(Ryan)

• Preplanned design and evolutionary design both generate real functioning solutions. Designoids are not solutions. They are apparent, not real design.
• It still seems useful to distinguish between preplanned and evolutionary design processes.
• Evolutionary design is not always better.
• I think Dan does a better job talking about design in his later talk at The Royal Institution.
• We should have noted earlier that the Schrödinger equation is not only a mathematical statement; it’s an empirically verified physical law (or at least a confirmed regularity of nature). Weinberg will remind us of this later , below.

Massimo

I want to go back to Alex’s response, or lack thereof, to Don: Everything is just fermions and bosons, but that is not the interesting discussion. The interesting question is: Are the laws of physics necessary and sufficient to derive everything known in the special sciences?

TODO: CONTINUE HERE

• Philip Anderson - “More is different”5

TODO…

Steven

TODO…

Alex

It’s not just mathematics.

Steven

TODO…

Sean

They were here before us.

Steven

TODO.

Alex

TODO…

Steven

TODO…

Alex

TODO…

Steven

TODO…

Well, it’s the relations that are real.

TODO…

Don

TODO…

Imagine a universe that would have exactly the same description, in the ideal physics that no one has yet come up with, as the description we would give of this universe…

TODO…

Sean

TODO.

Richard

TODO…

Natural design has no foresight. Human design can look ahead and say, “If we go on polluting, in a century’s time, …”, and Nature doesn’t do that. Nature optimizes in the short term…

(Ryan)

TODO: highlight Richard’s point.

Dan

TODO…

We are the first reason representers.

TODO: termites vs Gaudí.

I have a paper called “The Evolution of Reasons6

What is this for?

TODO…

Jerry

TODO.

Dan

But we’re still going to use the word “function” and “what is it for”?

Alex

TODO…

Owen

TODO…

Sean

TODO.

Something is real if it forms an important part of a useful way of talking about the actual world.

Alex

So reality is contingent on utility?

Sean

Well, our description of reality is contingent on utility at the very least. I certainly could imagine talking about reality in way that never referred to the concept of the constitution of the United States and would not be mistaken in any way. I could just list all the fermions and bosons and have them evolve according to the Schrödinger equation; I would not be wrong, but I would be missing something really interesting, and I can’t come up with a better word than “useful”.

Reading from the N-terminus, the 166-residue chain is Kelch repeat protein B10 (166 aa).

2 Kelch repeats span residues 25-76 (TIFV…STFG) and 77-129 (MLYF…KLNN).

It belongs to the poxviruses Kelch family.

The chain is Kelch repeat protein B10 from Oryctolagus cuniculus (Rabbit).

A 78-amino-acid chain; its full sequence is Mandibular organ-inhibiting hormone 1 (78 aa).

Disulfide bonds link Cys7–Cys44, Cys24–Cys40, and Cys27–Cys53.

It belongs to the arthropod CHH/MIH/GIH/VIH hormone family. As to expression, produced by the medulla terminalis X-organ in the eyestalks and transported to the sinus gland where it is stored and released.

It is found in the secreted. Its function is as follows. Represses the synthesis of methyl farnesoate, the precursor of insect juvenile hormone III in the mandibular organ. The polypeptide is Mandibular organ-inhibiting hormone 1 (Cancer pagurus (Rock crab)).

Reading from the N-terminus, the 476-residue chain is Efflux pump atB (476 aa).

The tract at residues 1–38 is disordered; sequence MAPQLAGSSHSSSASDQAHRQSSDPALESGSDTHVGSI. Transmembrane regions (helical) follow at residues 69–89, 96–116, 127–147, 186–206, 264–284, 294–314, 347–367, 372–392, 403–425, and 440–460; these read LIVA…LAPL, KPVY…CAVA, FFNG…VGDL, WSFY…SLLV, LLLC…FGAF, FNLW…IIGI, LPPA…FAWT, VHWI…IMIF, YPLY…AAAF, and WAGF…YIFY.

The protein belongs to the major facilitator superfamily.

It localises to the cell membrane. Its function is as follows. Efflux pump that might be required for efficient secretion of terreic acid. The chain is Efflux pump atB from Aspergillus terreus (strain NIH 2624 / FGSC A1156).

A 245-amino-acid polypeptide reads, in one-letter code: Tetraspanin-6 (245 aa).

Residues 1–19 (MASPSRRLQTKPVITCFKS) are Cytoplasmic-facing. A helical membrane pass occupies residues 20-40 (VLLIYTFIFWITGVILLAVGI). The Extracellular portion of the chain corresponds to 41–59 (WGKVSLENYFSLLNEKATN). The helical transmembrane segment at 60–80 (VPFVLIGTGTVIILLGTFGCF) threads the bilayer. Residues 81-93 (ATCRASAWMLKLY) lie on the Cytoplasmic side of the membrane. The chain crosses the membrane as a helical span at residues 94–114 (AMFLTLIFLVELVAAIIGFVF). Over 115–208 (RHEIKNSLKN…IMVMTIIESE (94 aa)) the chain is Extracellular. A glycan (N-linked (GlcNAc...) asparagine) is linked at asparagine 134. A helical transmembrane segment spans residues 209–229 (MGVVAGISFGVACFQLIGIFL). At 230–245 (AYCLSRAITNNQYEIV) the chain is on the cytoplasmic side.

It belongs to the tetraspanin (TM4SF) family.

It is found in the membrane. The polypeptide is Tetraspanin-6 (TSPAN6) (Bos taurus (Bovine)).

I could talk about the molecules in the atmosphere in our room right now atom-by-atom, kinetic theory. I would be missing the opportunity to describe some very useful regularities about the behavior of the atmosphere of this room, in terms of pressure and density and the laws of thermodynamics. And also, I have no right to think that the description in terms of atoms or fermions and bosons is the bottom one. And I don’t want the reality of atoms to depend on the year that I’m talking about it. So I think all the different levels have a claim to reality that is essentially equally strong.

Jerry

TODO.

Terrence

TODO.

Real teleology.

Alex

TODO.

Massimo

TODO.

Alex

TODO.

Jerry

TODO.

Sean

My working definition is that naturalism is the idea that the natural world is all that exists. The world is not divided into separate realms that would in any useful way be called natural and supernatural.

Simon

TODO.

Alex

TODO.

Rebecca

TODO.

Simon

TODO.

Alex

TODO.

David

TODO. What is explanation?

Alex

TODO.

Dan

TODO: pragmatism.

We are left with a sort of comical situation where the scientists are comfortable with little bit loosey-goosey, rough-and-ready sense of explanation. They know what they mean by real. They know what they mean by explanation. And you’re not letting them have that. You, who wants to honor science, are holding science to a higher and more unrealistic standard of definition than the scientists themselves are using.

Don

TODO.

Sean

TODO: give the last word.

Alex

TODO.

## Ryan’s summary

1. Alex put out some provacative claims, including:
• There is no teleology.
• The second law of thermodynamics generates the time asymmetries in physics. Further, all the asymmetries in physics are a result of the time asymmetries.
• The explanatory power of the special sciences are an epistemic thesis and not a metaphysical one, and represent cognitive limitations of humans and no fundamental facts about the organization of reality.
2. In the last thesis about reductionism, Alex clearly goes too far. How ontologically eliminative should a naturalist be?
3. Steven defends the multi-level realist.
4. What is the metaphysics of abstract objects?
5. Some tangents on design and designoid
6. Are the laws of physics necessary and sufficient to derive everything known in the special sciences?

## References

Anderson, P. W. (1972). More is different. Science, 177, 393–396. http://science.sciencemag.org/content/177/4047/393

Davidson, D. (2001). Knowing one’s own mind. In Subjective, Intersubjective, Objective (pp. 15–38). Oxford University Press. (Originally published in 1987 in Proceedings and Addresses of the American Philosophical Association, 60, 441–458). https://www.jstor.org/stable/3131782

Dennett, D. C. (2014). The Evolution of Reasons. In B. Bashour & H. Muller (Eds.), Contemporary Philosophical Naturalism and Its Implications (pp. 47–62). Routledge. http://ase.tufts.edu/cogstud/dennett/papers/evolutionofreasons.pdf

1. Davidson (2001).

2. Since there are 64 combinations of 4 nucleotides taken 3 at a time per codon and only 20 amino acids, the code is degenerate—more than one codon per amino acid, in most cases (see link).

3. See the analysis by Quote Investigator.

4. See William Paley on the “watchmaker analogy”.

5. Anderson (1972).

6. Dennett (2014).